Sen. Haugen says she'll vote for same-sex marriage law
January 23, 2012 · 12:26 PM
State Sen. Mary Margaret Haugen announced today she will support a proposed law allowing same-sex marriage.
Haugen, a 10th District Democrat from Camano Island, has been under intense public pressure to support the law after residents jammed a town hall meeting in Bayview and pressed her to support the proposal earlier this month.
The law needs 25 votes to pass the Senate, and Haugen was the holdout vote on the Democratic side.
In a statement to the press, Haugen said she had heard from many people who support same-sex marriage, but said supporting the proposed law was not an easy decision for her to make.
“For some people, this is a simple issue. I envy them. It has not been simple or easy for me," Haugen said.
“To some degree, this is generational. Years ago I took exception to my parents’ beliefs on certain social issues, and today my children take exception to some of mine," she continued. "Times change, even if it makes us uncomfortable. I think we should all be uncomfortable sometime. None of us knows everything, and it’s important to have our beliefs questioned. Only one being in this world is omniscient, and it’s not me.
“I have very strong Christian beliefs, and personally I have always said when I accepted the Lord, I became more tolerant of others. I stopped judging people and try to live by the Golden Rule. This is part of my decision. I do not believe it is my role to judge others, regardless of my personal beliefs. It’s not always easy to do that. For me personally, I have always believed in traditional marriage between a man and a woman. That is what I believe, to this day.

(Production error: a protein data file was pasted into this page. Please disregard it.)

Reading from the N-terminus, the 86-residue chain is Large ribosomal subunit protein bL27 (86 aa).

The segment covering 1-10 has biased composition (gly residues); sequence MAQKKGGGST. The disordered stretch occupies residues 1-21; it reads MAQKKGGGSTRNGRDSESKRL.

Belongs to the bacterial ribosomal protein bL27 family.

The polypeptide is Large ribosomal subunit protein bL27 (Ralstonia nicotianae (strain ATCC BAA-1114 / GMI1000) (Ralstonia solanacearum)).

“But this issue isn’t about just what I believe. It’s about respecting others, including people who may believe differently than I. It’s about whether everyone has the same opportunities for love and companionship and family and security that I have enjoyed."
Haugen said she made up her mind after an amendment to the law was offered that would allow a church to refuse to marry a couple if that marriage contradicted the church’s teachings.
"That’s important, and it helped shape my decision," she said.
Haugen also repeated her earlier wish that the issue go to voters.
“My preference would be to put this issue on the ballot and give all Washingtonians the opportunity to wrestle with this issue, to search their hearts as I have, and to make the choice for themselves. But I do not know that there are the votes to put it to a ballot measure. So, forced to make a choice, my choice is to allow all men and women in our state to enjoy the same privileges that are so important in my life," she said.